‘Parentese’ – What is it, and why is it important?
If you are the parent of a young child, you may have caught yourself using “baby talk” on many occasions. But why do parents do this, and what implications does it have for a baby’s future speech and language development?
When you think of “baby talk”, the sounds “goo goo ga ga” might immediately come to mind. However, research has demonstrated an important distinction between “baby talk” and true “parentese”, the latter providing the most benefit. “Parentese” uses real words and appropriate grammar, but has three important characteristics:
Compared to regular speech, “parentese” has a higher pitch (about an octave higher) and a wider pitch range.
The tempo of “parentese” is slower than regular speech.
“Parentese” uses melodic contours and sounds ‘sing-song’ in nature.
Research has demonstrated that the simplified and exaggerated acoustic features of “parentese” make language easier to learn. More importantly, the above features have a positive effect on social communication; they capture attention and encourage and allow more time for a social response from your little one.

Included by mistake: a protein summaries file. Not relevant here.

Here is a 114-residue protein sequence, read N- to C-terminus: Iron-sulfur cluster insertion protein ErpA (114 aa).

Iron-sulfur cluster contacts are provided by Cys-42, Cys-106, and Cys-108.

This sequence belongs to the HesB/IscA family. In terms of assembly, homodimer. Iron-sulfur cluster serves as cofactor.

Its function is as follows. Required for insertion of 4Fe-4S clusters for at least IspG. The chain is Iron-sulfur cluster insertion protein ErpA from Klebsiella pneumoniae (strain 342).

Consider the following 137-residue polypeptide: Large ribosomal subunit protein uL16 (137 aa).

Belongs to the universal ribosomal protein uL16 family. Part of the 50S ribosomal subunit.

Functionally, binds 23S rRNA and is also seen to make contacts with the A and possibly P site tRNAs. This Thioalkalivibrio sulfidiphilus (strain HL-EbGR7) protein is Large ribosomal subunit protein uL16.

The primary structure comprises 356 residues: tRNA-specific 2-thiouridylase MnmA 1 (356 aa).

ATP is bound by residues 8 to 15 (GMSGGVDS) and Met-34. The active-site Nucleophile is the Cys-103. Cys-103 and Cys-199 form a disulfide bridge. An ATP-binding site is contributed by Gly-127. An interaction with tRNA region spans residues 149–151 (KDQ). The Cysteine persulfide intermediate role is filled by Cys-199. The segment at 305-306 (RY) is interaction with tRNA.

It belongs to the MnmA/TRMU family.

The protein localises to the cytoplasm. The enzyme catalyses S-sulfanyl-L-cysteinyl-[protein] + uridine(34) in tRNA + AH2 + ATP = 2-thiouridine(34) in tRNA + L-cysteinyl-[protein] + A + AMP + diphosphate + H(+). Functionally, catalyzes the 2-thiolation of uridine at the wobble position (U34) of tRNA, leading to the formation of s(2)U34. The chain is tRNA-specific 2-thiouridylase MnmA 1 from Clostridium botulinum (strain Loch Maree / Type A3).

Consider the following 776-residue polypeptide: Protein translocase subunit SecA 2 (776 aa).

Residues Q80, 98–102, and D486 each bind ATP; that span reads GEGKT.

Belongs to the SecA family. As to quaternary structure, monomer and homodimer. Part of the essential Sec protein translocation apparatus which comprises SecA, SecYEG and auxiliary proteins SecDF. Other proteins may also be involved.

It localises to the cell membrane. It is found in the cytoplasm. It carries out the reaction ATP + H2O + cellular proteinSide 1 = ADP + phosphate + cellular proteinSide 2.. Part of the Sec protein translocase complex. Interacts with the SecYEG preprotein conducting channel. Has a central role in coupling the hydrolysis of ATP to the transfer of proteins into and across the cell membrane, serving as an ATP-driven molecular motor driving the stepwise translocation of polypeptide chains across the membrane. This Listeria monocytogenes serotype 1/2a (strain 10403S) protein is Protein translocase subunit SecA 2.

In a recent study from the University of Washington, researchers provided coaching to a group of parents to increase their use of “parentese” and used an audio recorder to capture their children’s language input and output at 6, 10, 14, and 18 months. Coaching focused on providing information related to developmental milestones and the effects of “parentese” on language development, training in how to incorporate high quality language interactions into daily routines, and qualitative and quantitative feedback on parental speaking style. Compared to children of parents who had not received the training, children in the parent-coaching group demonstrated a greater increase in the number of back-and-forth exchanges between child and adult, as well as the number of speech-related vocalizations produced by the child over time. These results held true even after controlling for socioeconomic status of the families and baseline babbling skills.
The results of this study demonstrate the social benefits of using “parentese”, and how parent training for these can enhance language development in children.
Naja Ferjan Ramírez, Sarah Roseberry Lytle, Patricia K. Kuhl. Parent coaching increases conversational turns and advances infant language development. Proceedings of the National Academy of Sciences, Feb. 3, 2020 DOI: 10.1073/pnas.1921653117
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